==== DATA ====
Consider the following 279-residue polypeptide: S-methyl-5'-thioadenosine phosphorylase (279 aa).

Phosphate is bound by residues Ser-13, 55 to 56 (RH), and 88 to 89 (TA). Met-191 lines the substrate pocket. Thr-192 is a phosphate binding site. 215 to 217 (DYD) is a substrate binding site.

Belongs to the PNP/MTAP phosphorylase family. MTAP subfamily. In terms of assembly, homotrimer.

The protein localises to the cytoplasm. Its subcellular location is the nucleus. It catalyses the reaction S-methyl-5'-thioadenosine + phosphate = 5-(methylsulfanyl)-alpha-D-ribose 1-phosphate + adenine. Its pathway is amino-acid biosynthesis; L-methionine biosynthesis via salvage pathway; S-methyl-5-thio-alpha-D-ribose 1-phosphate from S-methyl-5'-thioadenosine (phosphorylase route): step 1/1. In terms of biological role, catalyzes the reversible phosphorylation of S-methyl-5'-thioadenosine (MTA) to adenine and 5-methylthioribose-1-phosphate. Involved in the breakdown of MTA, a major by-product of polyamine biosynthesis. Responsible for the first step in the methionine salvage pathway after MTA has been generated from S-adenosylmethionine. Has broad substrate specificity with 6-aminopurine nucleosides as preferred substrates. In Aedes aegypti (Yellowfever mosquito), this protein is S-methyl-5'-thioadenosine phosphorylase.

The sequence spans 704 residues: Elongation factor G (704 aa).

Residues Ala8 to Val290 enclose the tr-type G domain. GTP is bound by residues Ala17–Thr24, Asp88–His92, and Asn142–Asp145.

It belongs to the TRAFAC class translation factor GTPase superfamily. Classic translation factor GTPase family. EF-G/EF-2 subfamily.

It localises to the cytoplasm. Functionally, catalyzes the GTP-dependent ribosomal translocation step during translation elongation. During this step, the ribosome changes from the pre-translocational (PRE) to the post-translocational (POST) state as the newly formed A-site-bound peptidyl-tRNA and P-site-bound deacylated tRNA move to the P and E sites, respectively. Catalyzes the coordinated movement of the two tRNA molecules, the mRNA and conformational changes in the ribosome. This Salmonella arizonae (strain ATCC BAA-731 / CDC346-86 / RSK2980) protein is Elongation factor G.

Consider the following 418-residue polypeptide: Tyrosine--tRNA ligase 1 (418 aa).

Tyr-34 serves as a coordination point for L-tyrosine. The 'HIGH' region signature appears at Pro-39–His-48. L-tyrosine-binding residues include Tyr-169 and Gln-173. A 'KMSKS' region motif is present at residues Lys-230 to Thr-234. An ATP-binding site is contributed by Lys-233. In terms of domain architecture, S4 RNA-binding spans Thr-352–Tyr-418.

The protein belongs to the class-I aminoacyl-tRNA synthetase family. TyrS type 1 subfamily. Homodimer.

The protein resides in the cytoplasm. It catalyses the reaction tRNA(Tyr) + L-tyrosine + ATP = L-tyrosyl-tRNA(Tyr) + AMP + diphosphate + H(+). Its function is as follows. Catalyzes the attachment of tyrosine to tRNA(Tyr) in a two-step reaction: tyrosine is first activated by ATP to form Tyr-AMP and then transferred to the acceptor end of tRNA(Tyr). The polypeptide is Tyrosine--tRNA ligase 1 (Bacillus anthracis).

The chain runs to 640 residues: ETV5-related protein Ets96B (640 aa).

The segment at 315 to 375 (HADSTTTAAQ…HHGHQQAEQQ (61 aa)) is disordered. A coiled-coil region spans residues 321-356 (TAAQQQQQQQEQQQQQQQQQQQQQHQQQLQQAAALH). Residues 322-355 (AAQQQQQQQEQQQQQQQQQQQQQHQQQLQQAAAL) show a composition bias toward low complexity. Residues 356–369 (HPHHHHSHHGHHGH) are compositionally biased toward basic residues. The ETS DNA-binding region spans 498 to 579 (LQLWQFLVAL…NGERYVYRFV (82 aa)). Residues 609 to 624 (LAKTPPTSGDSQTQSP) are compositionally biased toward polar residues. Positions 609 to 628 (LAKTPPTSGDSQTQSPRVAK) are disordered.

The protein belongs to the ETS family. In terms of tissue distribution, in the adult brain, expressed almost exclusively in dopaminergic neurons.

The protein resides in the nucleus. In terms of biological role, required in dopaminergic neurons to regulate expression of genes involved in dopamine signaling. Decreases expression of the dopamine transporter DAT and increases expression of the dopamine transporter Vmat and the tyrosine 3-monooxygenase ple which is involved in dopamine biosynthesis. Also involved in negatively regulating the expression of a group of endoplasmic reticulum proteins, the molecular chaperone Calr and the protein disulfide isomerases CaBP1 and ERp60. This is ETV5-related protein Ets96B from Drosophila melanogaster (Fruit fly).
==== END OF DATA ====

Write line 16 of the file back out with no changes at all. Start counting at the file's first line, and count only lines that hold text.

The protein resides in the nucleus. In terms of biological role, required in dopaminergic neurons to regulate expression of genes involved in dopamine signaling. Decreases expression of the dopamine transporter DAT and increases expression of the dopamine transporter Vmat and the tyrosine 3-monooxygenase ple which is involved in dopamine biosynthesis. Also involved in negatively regulating the expression of a group of endoplasmic reticulum proteins, the molecular chaperone Calr and the protein disulfide isomerases CaBP1 and ERp60. This is ETV5-related protein Ets96B from Drosophila melanogaster (Fruit fly).